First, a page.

Home' Trinidad and Tobago Guardian : March 13th 2014 Contents MARCH 2014 • WEEK TWO www.guardian.co.tt BUSINESS GUARDIAN
NEWS | BG7
T&T's banks' exposure to Caricom totals $4.2
billion, the Central Bank of T&T has said.
"The commercial banking sector in T&T has
direct exposure to the region in the form of loans,
investments and equity holdings. At the end of
September 2013, the aggregate exposure to Cari-
com amounted to $4.2 billion, which was equiv-
alent to 3.4 per cent of total commercial banks'
assets and 24.5 per cent of total capital," the
bank's January Economic Bulletin released March
In the aftermath of the global financial crisis,
a number of Caricom countries has faced numer-
ous challenges, including rising fiscal debt, declin-
ing exports and tourism revenues, increasing
unemployment and infrastructural setbacks arising
from the December 2013 natural disaster in the
Eastern Caribbean, the bulletin said.
"These challenges have negatively impacted
economic growth in the region and increased
financial sector risks. Trade and financial sector
linkages between the T&T economy and those
of the Caricom region suggest there may be some
implications for local manufacturers and other
local firms that have exposure to the region.
"Regional challenges are likely to reduce Cari-
com's demand for domestically-produced goods.
The latest data showed that T&T exports approx-
imately 20 per cent of its manufactured goods
to Caricom, indicating the importance of the
Caricom market to local manufacturers.
The bank said it conducted a "stress testing
exercise" in June 2013. A regional disaster will
adversely impact T&T exports, which, in turn,
will lead to a decline in economic activity, ceteris
paribus, and also an increase in unemployment,
the bank said. In contrast, the direct financial
exposure (loans, investments and equities) of the
commercial banks in T&T would be reduced in
the event of a regional disaster.
"The results from the stress tests showed that
the commercial banking system in T&T is
resilient," the Central Bank said. ALEEM KHAN
Different from its peers in the region,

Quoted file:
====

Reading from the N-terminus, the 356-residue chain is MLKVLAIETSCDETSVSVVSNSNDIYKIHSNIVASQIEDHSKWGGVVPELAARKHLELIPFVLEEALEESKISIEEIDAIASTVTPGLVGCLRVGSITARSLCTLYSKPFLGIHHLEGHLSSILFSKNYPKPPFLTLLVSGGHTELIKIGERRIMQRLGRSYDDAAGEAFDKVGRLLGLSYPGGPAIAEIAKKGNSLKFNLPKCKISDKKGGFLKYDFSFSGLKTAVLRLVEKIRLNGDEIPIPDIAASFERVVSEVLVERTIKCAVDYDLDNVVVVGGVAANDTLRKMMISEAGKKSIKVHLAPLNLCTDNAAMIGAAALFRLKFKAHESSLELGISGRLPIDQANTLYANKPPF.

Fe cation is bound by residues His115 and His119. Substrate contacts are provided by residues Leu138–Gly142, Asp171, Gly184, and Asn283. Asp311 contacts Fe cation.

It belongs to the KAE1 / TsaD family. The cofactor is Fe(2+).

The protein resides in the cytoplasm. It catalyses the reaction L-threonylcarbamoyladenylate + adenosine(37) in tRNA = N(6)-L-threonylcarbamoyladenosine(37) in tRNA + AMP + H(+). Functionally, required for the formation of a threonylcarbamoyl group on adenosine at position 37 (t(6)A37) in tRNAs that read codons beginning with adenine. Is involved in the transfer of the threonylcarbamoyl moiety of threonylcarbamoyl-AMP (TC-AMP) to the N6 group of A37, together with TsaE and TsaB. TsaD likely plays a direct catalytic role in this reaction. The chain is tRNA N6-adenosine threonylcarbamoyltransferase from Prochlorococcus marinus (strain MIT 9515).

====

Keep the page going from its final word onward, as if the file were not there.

Canadian multinational bank of Nova Scotia
(Scotiabank) reported in its March 4 earnings
call with analysts that it is seeing better
times in the Caribbean with "new money"
and "new interest" and "a reduction in loan
However, growth in the Caribbean was
modest, said Brian Porter, president and
CEO of the Bank of Nova Scotia.
"Turning to international banking, we
have strong volume growth in our loan and
deposit portfolios and a modest improve-
ment in margins compared to last quarter.
From a regional perspective, we had strong
double-digit loan growth in Latin America
and Asia this quarter. Growth in the
Caribbean and Central America was more
modest. However, expenses are up this quar-
ter due to foreign exchange, inflation, busi-
ness growth and the integration of Crédito
Familiar in Mexico, which was completed
in December," Porter said.
"Quarter-over-quarter international retail
provisions increased as higher provisions in
Mexico were partly offset by lower provisions
in the Caribbean and Central American
region. International commercial provisions
declined from last quarter with the previ-
ously advised higher provisions in Columbia,
partly offsetting lower commercial provisions
in the other countries.
"We expect provisioning in Columbia to
remain elevated for another quarter. In global
banking and markets, credit quality remains
strong with low provisions for credit losses
of $3 million this quarter, compared to a
reversals (indiscernible) in the prior quarter,"
said Stephen Hart, chief risk officer of Sco-
In response to a question from analyst
Michael Goldberg of Desjardins Securities
on stress credit quality in the Caribbean,
Dieter Jentsch, Scotia's group head of inter-
national banking, said: "The Caribbean had
a reduction in our loan losses this quarter
and it's from moving our allowances of his-